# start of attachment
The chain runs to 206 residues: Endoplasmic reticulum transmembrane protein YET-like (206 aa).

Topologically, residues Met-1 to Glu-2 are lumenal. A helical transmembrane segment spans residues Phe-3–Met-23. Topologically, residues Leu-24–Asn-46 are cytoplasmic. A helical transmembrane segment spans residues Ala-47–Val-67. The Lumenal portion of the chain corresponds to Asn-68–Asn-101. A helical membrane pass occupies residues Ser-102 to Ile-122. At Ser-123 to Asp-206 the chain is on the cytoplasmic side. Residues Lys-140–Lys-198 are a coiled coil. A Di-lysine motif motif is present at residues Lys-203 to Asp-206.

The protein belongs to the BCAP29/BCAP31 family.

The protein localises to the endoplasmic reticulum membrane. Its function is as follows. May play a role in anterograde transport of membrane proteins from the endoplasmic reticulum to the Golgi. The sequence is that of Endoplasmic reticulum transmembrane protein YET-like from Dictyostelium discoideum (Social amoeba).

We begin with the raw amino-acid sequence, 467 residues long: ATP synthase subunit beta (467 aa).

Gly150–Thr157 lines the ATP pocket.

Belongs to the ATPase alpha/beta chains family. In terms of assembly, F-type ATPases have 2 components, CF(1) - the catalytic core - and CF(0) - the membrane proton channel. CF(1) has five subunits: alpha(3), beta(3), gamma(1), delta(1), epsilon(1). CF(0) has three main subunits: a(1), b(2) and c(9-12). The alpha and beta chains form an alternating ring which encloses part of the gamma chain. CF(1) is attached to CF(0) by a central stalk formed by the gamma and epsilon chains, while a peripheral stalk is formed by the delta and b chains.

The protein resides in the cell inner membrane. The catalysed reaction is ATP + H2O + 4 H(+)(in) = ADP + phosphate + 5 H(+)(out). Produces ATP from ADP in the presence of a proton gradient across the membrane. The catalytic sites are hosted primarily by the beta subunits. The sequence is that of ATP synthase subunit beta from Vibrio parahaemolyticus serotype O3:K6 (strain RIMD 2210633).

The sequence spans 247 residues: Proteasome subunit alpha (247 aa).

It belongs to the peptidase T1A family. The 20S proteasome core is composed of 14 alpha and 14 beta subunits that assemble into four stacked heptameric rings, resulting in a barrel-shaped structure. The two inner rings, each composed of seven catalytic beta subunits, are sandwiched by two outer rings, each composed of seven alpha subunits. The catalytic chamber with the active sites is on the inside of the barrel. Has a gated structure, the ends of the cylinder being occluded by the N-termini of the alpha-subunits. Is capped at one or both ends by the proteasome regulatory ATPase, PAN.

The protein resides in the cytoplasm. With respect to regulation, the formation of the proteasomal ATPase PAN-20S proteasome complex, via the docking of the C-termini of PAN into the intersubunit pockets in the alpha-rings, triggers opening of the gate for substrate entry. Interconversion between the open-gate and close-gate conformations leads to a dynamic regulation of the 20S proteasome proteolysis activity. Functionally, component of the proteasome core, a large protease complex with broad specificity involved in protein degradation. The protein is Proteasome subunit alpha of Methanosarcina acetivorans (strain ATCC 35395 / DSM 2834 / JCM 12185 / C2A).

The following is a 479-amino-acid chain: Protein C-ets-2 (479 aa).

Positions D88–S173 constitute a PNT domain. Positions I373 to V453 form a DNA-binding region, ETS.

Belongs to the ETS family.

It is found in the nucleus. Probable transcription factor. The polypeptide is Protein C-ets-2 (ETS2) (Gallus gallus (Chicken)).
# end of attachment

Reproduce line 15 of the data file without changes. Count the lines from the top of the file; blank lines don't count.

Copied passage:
It is found in the nucleus. Probable transcription factor. The polypeptide is Protein C-ets-2 (ETS2) (Gallus gallus (Chicken)).